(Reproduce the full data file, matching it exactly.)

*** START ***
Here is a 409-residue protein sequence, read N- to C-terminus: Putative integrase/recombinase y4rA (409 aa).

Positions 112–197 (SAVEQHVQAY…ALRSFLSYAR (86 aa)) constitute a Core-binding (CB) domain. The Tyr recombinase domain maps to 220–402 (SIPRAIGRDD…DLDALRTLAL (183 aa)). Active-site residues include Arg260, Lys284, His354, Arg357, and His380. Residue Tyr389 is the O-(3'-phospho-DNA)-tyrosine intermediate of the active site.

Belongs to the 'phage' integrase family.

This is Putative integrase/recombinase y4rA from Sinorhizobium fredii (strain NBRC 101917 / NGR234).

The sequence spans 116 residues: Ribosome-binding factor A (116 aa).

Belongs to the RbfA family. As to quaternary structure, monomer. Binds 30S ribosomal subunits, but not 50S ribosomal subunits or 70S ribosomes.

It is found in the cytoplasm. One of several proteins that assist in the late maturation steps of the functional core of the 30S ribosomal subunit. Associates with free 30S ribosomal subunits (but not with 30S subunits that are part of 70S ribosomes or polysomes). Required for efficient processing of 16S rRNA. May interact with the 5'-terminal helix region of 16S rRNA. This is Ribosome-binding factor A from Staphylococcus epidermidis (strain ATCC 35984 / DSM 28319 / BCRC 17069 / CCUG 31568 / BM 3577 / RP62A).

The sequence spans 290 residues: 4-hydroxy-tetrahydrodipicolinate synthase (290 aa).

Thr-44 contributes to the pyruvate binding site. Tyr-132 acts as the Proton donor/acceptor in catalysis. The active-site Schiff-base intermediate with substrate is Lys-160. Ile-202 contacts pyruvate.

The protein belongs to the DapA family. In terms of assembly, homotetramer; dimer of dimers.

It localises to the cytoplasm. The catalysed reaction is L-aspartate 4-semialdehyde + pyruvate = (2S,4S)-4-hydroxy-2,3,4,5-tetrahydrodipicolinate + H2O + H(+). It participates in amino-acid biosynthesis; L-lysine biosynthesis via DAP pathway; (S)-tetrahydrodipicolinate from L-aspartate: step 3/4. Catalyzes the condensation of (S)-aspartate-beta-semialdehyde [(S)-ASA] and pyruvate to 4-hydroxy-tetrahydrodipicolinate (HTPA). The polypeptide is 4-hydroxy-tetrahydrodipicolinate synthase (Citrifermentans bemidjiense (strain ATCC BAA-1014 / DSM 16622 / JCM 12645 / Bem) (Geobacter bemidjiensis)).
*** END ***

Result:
Here is a 409-residue protein sequence, read N- to C-terminus: Putative integrase/recombinase y4rA (409 aa).

Positions 112–197 (SAVEQHVQAY…ALRSFLSYAR (86 aa)) constitute a Core-binding (CB) domain. The Tyr recombinase domain maps to 220–402 (SIPRAIGRDD…DLDALRTLAL (183 aa)). Active-site residues include Arg260, Lys284, His354, Arg357, and His380. Residue Tyr389 is the O-(3'-phospho-DNA)-tyrosine intermediate of the active site.

Belongs to the 'phage' integrase family.

This is Putative integrase/recombinase y4rA from Sinorhizobium fredii (strain NBRC 101917 / NGR234).

The sequence spans 116 residues: Ribosome-binding factor A (116 aa).

Belongs to the RbfA family. As to quaternary structure, monomer. Binds 30S ribosomal subunits, but not 50S ribosomal subunits or 70S ribosomes.

It is found in the cytoplasm. One of several proteins that assist in the late maturation steps of the functional core of the 30S ribosomal subunit. Associates with free 30S ribosomal subunits (but not with 30S subunits that are part of 70S ribosomes or polysomes). Required for efficient processing of 16S rRNA. May interact with the 5'-terminal helix region of 16S rRNA. This is Ribosome-binding factor A from Staphylococcus epidermidis (strain ATCC 35984 / DSM 28319 / BCRC 17069 / CCUG 31568 / BM 3577 / RP62A).

The sequence spans 290 residues: 4-hydroxy-tetrahydrodipicolinate synthase (290 aa).

Thr-44 contributes to the pyruvate binding site. Tyr-132 acts as the Proton donor/acceptor in catalysis. The active-site Schiff-base intermediate with substrate is Lys-160. Ile-202 contacts pyruvate.

The protein belongs to the DapA family. In terms of assembly, homotetramer; dimer of dimers.

It localises to the cytoplasm. The catalysed reaction is L-aspartate 4-semialdehyde + pyruvate = (2S,4S)-4-hydroxy-2,3,4,5-tetrahydrodipicolinate + H2O + H(+). It participates in amino-acid biosynthesis; L-lysine biosynthesis via DAP pathway; (S)-tetrahydrodipicolinate from L-aspartate: step 3/4. Catalyzes the condensation of (S)-aspartate-beta-semialdehyde [(S)-ASA] and pyruvate to 4-hydroxy-tetrahydrodipicolinate (HTPA). The polypeptide is 4-hydroxy-tetrahydrodipicolinate synthase (Citrifermentans bemidjiense (strain ATCC BAA-1014 / DSM 16622 / JCM 12645 / Bem) (Geobacter bemidjiensis)).